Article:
sandbox-app-launcher - Sandboxed Application Launcher

From Whonix


sandbox-app-launcher is an application launcher that starts each app inside its own restrictive sandbox. It runs each app as its own user, in a bubblewrap sandbox and confined by AppArmor.

The directory, /shared, is shared across all app sandboxes to transfer files across.

This implements a permissions system to configure what apps can access. There are currently 5 available permissions:

  • Network access
  • Webcam access
  • Microphone access
  • Shared storage access (read-only or read-write)
  • Dynamic native code execution

All apps the user installs will be automatically configured to run in the sandbox and a prompt will ask the user which permissions they wish to grant the application (not implemented yet).

Currently a WIP and not for actual use.


Bubblewrap allows us to make use of namespaces and seccomp. All apps are run in mount, PID, cgroup and UTS namespaces (IPC namespaces are planned but are not currently implemented due to limitations in Xorg). Fine-grained filesystem restrictions are implemented via mount namespaces and AppArmor. Seccomp blocks certain syscalls which can greatly reduce kernel attack surface among other things.

All apps by default use a seccomp whitelist to block dangerous and unused syscalls. In addition, we filter the arguments of some syscalls to:

  • Block unused socket families.
  • Block any dangerous or unused ioctls such as TIOCSTI (can be used in sandbox escapes), TIOCSETD (can increase kernel attack surface by loading vulnerable line disciplines), SIOCGIFHWADDR (can retrieve the user’s MAC address), etc.
  • Implement W^X (explained in detail further below).

Apparmor also gives fine-grained controls over IPC signals, D-Bus, UNIX sockets, ptrace and more.


D-Bus is common avenue for sandbox escapes [1]. We mitigate this by denying access to the system bus and only allowing access to the session bus. This is safe since each app runs as their own user with their own session bus, ensuring no IPC between sandboxes.


PulseAudio was also not written with isolation in mind [2] so access to it is blacklisted from within the sandbox however this will break a lot of things so we may use a more robust solution such as PipeWire [archive] in the future.


X11 has no GUI isolation [3] so it's trivial to escape sandboxes with it. We don't protect against this right now but we're planning to switch to Wayland [4] or if that's not an option, use a nested X11 server like Xpra.

Dynamic Native Code Execution[edit]

Dynamic native code execution is generally a security issue since it allows an attacker to execute new arbitrary code so we prevent it by enforcing strict W^X in both memory and the filesystem. Seccomp is used to prevent creating memory mappings that are both writable and executable and transitioning a writable memory mapping to executable. AppArmor is used to prevent executing programs from writable directories. This will force the attacker to utilize the already existing code (e.g. ROP/JOP) which is much more limited and difficult. The main things that legitimately require this are JIT engines in browsers.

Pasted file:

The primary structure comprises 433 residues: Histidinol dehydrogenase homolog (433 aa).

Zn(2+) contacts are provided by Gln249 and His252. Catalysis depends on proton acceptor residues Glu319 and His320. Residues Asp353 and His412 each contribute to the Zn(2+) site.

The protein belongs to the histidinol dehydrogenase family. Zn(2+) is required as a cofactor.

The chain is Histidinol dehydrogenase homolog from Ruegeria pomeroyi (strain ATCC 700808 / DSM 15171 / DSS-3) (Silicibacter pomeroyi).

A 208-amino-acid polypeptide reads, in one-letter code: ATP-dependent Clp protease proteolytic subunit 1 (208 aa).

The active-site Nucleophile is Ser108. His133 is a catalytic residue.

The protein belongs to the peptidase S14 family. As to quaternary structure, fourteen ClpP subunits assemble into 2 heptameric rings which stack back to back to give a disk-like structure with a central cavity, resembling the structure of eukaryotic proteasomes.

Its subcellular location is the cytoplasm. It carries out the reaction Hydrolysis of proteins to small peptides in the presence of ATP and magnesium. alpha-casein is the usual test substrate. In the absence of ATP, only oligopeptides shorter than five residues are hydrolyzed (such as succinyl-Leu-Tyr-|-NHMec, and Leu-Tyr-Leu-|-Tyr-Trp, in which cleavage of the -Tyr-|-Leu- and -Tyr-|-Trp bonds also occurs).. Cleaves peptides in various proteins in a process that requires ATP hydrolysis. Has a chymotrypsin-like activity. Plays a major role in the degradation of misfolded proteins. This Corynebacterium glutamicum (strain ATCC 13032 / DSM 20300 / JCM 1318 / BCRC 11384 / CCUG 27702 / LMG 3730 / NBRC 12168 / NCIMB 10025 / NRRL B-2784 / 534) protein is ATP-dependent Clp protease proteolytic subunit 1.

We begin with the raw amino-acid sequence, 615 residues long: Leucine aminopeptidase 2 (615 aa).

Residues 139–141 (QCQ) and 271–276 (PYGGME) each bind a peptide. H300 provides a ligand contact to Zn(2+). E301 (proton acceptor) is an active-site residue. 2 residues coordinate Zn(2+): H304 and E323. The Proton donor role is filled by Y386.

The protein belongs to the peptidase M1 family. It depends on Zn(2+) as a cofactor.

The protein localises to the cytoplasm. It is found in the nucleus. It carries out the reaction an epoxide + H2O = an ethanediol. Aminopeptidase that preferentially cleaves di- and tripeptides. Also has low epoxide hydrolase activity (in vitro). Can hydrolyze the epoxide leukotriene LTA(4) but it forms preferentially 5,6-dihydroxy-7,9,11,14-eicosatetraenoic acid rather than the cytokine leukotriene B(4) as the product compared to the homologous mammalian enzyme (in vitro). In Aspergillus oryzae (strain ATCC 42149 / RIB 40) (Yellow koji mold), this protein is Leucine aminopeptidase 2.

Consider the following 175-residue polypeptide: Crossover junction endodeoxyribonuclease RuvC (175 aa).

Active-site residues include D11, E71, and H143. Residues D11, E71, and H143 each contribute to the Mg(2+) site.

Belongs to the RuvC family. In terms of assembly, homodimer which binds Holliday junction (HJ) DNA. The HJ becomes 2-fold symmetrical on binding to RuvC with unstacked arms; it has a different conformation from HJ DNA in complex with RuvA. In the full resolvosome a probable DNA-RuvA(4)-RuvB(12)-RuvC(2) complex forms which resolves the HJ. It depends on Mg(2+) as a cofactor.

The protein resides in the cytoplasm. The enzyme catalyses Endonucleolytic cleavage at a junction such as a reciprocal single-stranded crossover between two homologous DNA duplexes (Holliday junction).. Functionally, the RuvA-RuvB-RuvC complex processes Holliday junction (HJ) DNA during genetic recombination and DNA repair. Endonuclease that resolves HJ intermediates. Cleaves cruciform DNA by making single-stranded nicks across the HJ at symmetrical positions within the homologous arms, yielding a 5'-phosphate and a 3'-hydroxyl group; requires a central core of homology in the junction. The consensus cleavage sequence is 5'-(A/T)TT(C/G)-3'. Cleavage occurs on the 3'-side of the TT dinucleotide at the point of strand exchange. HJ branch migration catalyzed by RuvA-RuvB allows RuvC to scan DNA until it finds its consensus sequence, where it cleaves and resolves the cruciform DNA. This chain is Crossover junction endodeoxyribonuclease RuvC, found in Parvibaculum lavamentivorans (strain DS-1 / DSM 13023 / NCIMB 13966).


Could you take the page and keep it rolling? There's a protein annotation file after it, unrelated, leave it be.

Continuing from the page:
Malware Persistence[edit]

The only places malware can persist inside the sandbox are the home directory or shared storage (if enabled as read-write) and it can only ever be executed if W^X is disabled. Everything else is mounted read-only or as a tmpfs.


text=Jobs in USA
Jobs in USA

Search engines: YaCy | Qwant | ecosia | MetaGer | peekier | Whonix ™ Wiki

Follow: Twitter.png Facebook.png Iconfinder news 18421.png Rss.png Matrix logo.svg.png 1024px-Telegram 2019 Logo.svg.png Discourse logo.svg Reddit.jpg

Donate: Donate Bank Wire Paypal Bitcoin accepted here Monero accepted here Contriute

Whonix donate bitcoin.png Monero donate whonix.png United Federation of Planets 1000px.png

Share: Twitter | Facebook

Please help in testing new features and bug fixes in Whonix ™.

https link onion link

This is a wiki. Want to improve this page? Help is welcome and volunteer contributions are happily considered! Read, understand and agree to Conditions for Contributions to Whonix ™, then Edit! Edits are held for moderation. Policy of Whonix Website and Whonix Chat and Policy On Nonfreedom Software applies.

Copyright (C) 2012 - 2020 ENCRYPTED SUPPORT LP. Whonix ™ is a trademark. Whonix ™ is a licensee [archive] of the Open Invention Network [archive]. Unless otherwise noted, the content of this page is copyrighted and licensed under the same Freedom Software license as Whonix ™ itself. (Why?)

Whonix ™ is a derivative of and not affiliated with Debian [archive]. Debian is a registered trademark [archive] owned by Software in the Public Interest, Inc [archive].

Whonix ™ is produced independently from the Tor® [archive] anonymity software and carries no guarantee from The Tor Project [archive] about quality, suitability or anything else.

By using our website, you acknowledge that you have read, understood and agreed to our Privacy Policy, Cookie Policy, Terms of Service, and E-Sign Consent. Whonix ™ is provided by ENCRYPTED SUPPORT LP. See Imprint, Contact.